Raising concern over recession-hit countries ahead of the G-20 meeting in Moscow, the US said the focus of the G-20 nations is to ensure growth strategies in the world’s largest economies are mutually compatible and that they promote growth globally.

“For us, the central focus of the G-20 is charting a path to shared growth. The surest path to shared growth is through growing and rebalancing demand, which, of course, requires currencies to adjust,” US Undersecretary of the Treasury for International Affairs Lael Brainard told reporters.

Market-determined exchange rates

“To ensure that growth strategies in the world’s largest economies are mutually compatible and that they promote growth globally, we’re going to make sure we’re going to continue to emphasise the commitment to market-determined exchange rates and to refrain for those countries who are still in transition from any move to competitive devaluation,” Brainard told reporters in response to a question.

Brainard, who would represent the US during the G-20 ministerial, said that while tail risks have eased, global growth is weak.

“One-third of the G-20 is in recession. We need to do more to get people back to work. Toronto 2.0 is not the right answer. We must avoid jeopardising the recovery with a premature shift to restraint,” she said.

This will be the first G-20 ministers and governors meeting under the Russian presidency.

Near-term growth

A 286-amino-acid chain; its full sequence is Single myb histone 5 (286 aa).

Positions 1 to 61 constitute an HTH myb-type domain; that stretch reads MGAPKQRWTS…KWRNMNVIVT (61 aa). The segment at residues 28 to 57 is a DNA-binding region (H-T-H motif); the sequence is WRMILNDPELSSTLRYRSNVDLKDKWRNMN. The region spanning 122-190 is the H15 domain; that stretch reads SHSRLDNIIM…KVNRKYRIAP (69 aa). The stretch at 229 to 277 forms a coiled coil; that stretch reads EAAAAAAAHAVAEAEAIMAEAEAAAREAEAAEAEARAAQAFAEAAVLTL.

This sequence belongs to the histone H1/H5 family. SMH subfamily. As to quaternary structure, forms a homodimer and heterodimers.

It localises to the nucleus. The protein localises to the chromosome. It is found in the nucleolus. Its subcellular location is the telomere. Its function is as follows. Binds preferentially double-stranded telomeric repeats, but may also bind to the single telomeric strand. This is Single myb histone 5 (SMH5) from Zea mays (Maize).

The G-20 has to do a better job at balancing medium-term fiscal consolidation with the imperative of supporting near-term growth, she said adding that the findings by the International Monetary Fund and OECD of large fiscal multipliers than previously estimated support the need for caution.

Strengthening demand will require greater progress on global rebalancing. In the absence of offsetting demand growth from surplus economies, the overall growth will remain weak, she noted.

“To ensure growth strategies in the world’s largest economies are mutually compatible and promote global growth, the G-20 needs to deliver on the commitment to move to market-determined exchange rates and refrain from competitive devaluation.

“...Greater transparency of exchange rate operations, including intervention and reserve accumulation, is needed to strengthen the adjustment process,” she stressed.

Quota reforms

The G-20 meet among other things would also discus quota reforms.

“The IMF is the world’s first responder when financial crisis hits. US has a huge stake in the continued strength and effectiveness of the IMF. The IMF promotes financial stability and economic growth abroad, which, in turn, supports US exports and jobs at home,” she said.

“Passage of IMF quota legislation is important to enable us to maintain our strong leadership position and influence in the fund and to restore the primacy of the IMF’s quota-based financial structure, in which US has the largest share. We are actively working with Congress to secure legislation implementing the 2010 IMF quota reform,” US official said.

Financial reform agenda

Looking forward to a good discussion on the international financial reform agenda in Moscow, Brainard said the United States is actively engaged in implementing this agenda fully.

“Our largest banks have built capital to meet the Basel III 2019 standards well in advance of many of their global peers. We are forging ahead and putting in place a strong framework to address the opacity of OTC derivative markets and mitigate systemic risk while working cooperatively to iron out cross-border issues,” she said.

The US resolution regime for banks and non-bank institutions is at the forefront of global efforts to tackle systemic risk, and we’re acting strongly to address the risks posed by shadow banking, she added.

(This article was published on February 12, 2013)
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